In Mixed Catch, NF Senior Editor Linc Bedrosian spotlights a wide range of commercial fishing-related news items from coast to coast.
Thursday, 13 December 2012
Yes, New England groundfishermen, there is a Santa Claus. NOAA chief Jane Lubchenco says she's leaving the agency at the end of February to return to her family on the West Coast and academia.
It's likely a bittersweet Christmas gift for the region's groundfish harvesters. On one hand, many of them have been clamoring for her removal almost from the beginning, thanks to her zeal in forcing catch share management upon them.
On the other hand, her resignation won't improve their present lot. Next week, the New England Fishery Management Council has the unhappy task of discussing catch limit alternatives for 2013 and beyond. Given dire stock assessments for cod and yellowtail flounder, whatever catch limit alternative the council eventually selects, the news probably won't be good.
So who should Lubchenco's successor be? What we saw during her tenure was Lubchenco's desire to have NOAA rather than NMFS drive the fisheries management policy bus. Should that trend continue, would Brian Rothschild, the Montgomery Charter Professor of Marine Science of the University of Massachusetts, Dartmouth, School for Marine Science and Technology, be a good fit?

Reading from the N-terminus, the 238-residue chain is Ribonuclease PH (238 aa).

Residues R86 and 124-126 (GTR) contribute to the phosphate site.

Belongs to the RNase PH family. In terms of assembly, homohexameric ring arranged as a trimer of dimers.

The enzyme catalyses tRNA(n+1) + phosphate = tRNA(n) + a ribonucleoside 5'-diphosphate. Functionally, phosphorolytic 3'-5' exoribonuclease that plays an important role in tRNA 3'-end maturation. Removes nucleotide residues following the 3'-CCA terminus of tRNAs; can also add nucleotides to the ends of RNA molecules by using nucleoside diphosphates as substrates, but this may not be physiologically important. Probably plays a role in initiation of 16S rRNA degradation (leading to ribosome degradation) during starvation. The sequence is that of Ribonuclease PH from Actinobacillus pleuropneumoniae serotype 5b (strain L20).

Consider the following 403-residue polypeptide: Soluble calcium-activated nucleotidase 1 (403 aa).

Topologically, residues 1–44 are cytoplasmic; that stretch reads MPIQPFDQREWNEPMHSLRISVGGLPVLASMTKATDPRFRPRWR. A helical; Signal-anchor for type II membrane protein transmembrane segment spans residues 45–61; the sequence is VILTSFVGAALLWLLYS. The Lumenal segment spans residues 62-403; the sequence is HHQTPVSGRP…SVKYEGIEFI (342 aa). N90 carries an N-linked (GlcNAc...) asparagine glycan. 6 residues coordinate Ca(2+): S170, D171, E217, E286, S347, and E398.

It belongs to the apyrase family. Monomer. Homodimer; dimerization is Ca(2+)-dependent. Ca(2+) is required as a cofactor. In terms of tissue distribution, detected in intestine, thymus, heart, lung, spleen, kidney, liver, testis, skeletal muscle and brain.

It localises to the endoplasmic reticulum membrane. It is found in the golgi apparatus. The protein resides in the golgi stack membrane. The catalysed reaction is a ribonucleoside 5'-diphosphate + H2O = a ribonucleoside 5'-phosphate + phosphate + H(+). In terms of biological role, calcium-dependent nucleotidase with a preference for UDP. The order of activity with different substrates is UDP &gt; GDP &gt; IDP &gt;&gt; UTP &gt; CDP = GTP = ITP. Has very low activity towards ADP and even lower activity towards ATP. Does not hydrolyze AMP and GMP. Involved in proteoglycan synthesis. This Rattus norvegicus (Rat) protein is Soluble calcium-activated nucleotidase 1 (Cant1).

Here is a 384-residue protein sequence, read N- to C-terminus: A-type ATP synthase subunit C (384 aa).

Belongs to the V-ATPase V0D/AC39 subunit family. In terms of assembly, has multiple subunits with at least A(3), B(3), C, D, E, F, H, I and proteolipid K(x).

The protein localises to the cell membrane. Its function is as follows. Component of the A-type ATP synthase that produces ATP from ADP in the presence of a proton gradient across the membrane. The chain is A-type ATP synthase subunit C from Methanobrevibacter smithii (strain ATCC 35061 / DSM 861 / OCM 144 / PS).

Certainly Rothschild possesses the scientific credibility and gravitas the job requires, and the ability to work with a diverse group of stakeholders. He also has fishermen's respect, which would go a long ways towards righting their relations with the agency.
Whoever becomes Lubchenco's successor must do a better job of working with fishermen, and U.S. senators and representatives, too. And most of all, the new leader must encourage a better balance to fisheries management policy to ensure that fish and fishermen thrive. That would be the greatest Christmas gift U.S. fishermen could ever receive.
National Fisherman Live: 12/16/14
In this episode, Bruce Buls, WorkBoat's technical editor, interviews Long Island lobsterman John Aldridge, who survived for 12 hours after falling overboard in the dead of night. Aldridge was the keynote speaker at the 2014 Pacific Marine Expo, which took place Nov. 19-21 in Seattle.
NOAA, in consultation with the Department of the Interior, has appointed 10 new members to the Marine Protected Areas Federal Advisory Committee. The 20-member committee is composed of individuals with diverse backgrounds and experience who advise the departments of commerce and the interior on ways to strengthen and connect the nation's MPA programs. The new members join the 10 continuing members appointed in 2012.